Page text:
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For years money was invested in office blocks (left) rather than in social housing (right).

Sadiq boasts of housing boost

LONDON MAYOR Sadiq Khan is comparing his record of building new homes in the capital by the record of his predecessor(s) – rather than by housing need across London.

Khan has just released new figures showing that council house building is at a 34 year high and that the number of starts made on building “affordable” homes is also record-breaking. Given the utterly abysmal record of all governments since Thatcher took office in 1979, it is not hard to break longstanding records. Since David Cameron first coined the phrase “affordable rents” it has been clear to many tenants that “affordable rents” are difficult to pay.

Khan says that building started on 14,544 “affordable” homes in the financial year 2018/19 – double the number begun in Boris Johnson’s last year in office as London Mayor. However, Khan goes on to admit that only 3,991 of these were homes intended for renting out at social rent levels and only 1,916 were council homes – implying that tenants in most of the “affordable” homes will be living at the mercy of ramshackle housing associations.

Curiously, Khan says that he is “investing £1 billion in building 14,700 new council homes” (only 11,000 of which will be at social rent) over the next three years. This is roughly £68,000 per dwelling – though it’s not clear whether this is just the cost of building the properties or whether the figure includes the cost of acquiring land too.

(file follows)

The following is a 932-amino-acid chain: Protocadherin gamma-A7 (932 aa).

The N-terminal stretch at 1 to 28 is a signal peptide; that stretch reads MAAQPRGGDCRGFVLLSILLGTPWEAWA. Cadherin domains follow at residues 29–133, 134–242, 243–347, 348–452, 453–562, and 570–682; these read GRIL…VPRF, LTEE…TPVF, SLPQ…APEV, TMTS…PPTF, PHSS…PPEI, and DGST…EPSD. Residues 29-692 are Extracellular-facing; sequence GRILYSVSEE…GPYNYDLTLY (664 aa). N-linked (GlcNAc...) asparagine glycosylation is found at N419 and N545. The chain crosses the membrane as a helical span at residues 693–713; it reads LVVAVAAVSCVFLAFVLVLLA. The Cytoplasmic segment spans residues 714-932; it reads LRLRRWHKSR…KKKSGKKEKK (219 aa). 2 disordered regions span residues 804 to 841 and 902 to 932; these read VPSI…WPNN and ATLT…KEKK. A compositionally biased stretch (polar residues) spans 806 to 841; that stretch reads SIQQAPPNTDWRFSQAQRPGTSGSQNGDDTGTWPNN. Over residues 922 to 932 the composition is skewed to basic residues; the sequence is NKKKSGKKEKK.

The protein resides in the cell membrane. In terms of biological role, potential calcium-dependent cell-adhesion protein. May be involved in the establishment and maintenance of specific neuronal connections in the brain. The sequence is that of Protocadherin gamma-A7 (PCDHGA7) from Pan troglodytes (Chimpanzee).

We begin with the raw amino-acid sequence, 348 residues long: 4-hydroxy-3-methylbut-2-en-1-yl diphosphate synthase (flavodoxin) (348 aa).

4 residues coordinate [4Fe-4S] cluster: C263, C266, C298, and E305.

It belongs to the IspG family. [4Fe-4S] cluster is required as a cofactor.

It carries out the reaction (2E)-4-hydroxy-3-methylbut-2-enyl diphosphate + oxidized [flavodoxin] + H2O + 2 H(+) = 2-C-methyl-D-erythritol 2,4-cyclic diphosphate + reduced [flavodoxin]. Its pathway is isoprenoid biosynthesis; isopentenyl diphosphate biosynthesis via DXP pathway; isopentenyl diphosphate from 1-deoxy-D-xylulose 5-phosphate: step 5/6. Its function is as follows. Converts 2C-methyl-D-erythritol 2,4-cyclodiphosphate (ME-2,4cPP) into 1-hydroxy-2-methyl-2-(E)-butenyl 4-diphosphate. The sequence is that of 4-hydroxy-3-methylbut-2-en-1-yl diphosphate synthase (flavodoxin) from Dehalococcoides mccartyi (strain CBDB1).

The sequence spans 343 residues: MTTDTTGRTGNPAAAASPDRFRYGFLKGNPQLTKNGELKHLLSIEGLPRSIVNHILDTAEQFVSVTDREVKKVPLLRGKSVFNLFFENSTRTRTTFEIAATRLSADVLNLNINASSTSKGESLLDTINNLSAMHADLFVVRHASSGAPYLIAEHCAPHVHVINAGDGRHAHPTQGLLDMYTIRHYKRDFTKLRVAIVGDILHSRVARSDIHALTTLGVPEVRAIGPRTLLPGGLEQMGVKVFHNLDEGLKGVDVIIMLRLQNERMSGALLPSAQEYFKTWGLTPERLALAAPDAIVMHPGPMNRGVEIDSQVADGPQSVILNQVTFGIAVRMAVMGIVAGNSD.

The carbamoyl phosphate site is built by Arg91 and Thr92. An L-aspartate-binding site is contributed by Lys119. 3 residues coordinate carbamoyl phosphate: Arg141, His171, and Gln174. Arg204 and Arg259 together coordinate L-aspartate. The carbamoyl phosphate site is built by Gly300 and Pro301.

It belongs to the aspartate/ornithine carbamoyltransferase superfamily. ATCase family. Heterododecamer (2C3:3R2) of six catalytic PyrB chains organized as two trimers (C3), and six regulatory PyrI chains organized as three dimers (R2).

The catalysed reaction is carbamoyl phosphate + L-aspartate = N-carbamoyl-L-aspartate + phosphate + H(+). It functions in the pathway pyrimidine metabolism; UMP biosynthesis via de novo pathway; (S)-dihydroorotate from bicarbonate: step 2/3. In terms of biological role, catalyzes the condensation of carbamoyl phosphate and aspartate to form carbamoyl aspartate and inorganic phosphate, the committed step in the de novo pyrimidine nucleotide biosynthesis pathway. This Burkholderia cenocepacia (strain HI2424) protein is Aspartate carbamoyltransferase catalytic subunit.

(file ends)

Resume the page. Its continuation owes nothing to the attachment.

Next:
As with all “investments”, the money is not so much a gift as a loan. Even the lowest rent on, say, a three bedroomed property (£600) will yield enough returns to pay back those costs after ten years. If only half the rent goes to paying back the costs (with the other half being spent on providing a housing management service), the capital outlay should be recouped in 20 years. After that, the properties should still be habitable and bringing in a profit on top of their management costs.

Estimates of homelessness in London fluctuate, but a conservative estimate would be 150,000. Added to the homeless must be the numbers of people inadequately housed – which could easily double the number in housing need. At a rate of 14,544 affordable homes started per year, there should be enough homes for those currently in housing need in roughly 200 years time. We’ll probably sort out Brexit faster than London’s homelessness crisis on that basis.

Khan should be given credit for building more homes that Boris did – and he does recognise that he needs to do more. He says he is urging the Government to give him greater powers and resources so that he can expand this home-building programme – but is this enough?

A spokesperson for Tower Hamlets Federation of Tenant and Residents Associations said, “it’s good news that Sadiq Khan is building social housing. But now he needs to step up and campaign publicly for a building programme that can meet need. For years public money has been subsidising ludicrously high rents charged by private landlords. It’s time that money was diverted away from private greed and invested in meeting public need.”

•Read more about it:
Don’t let MPs sweep the homeless under the carpet
Peabody defends selling off homes
Corbyn pledges to house the homeless

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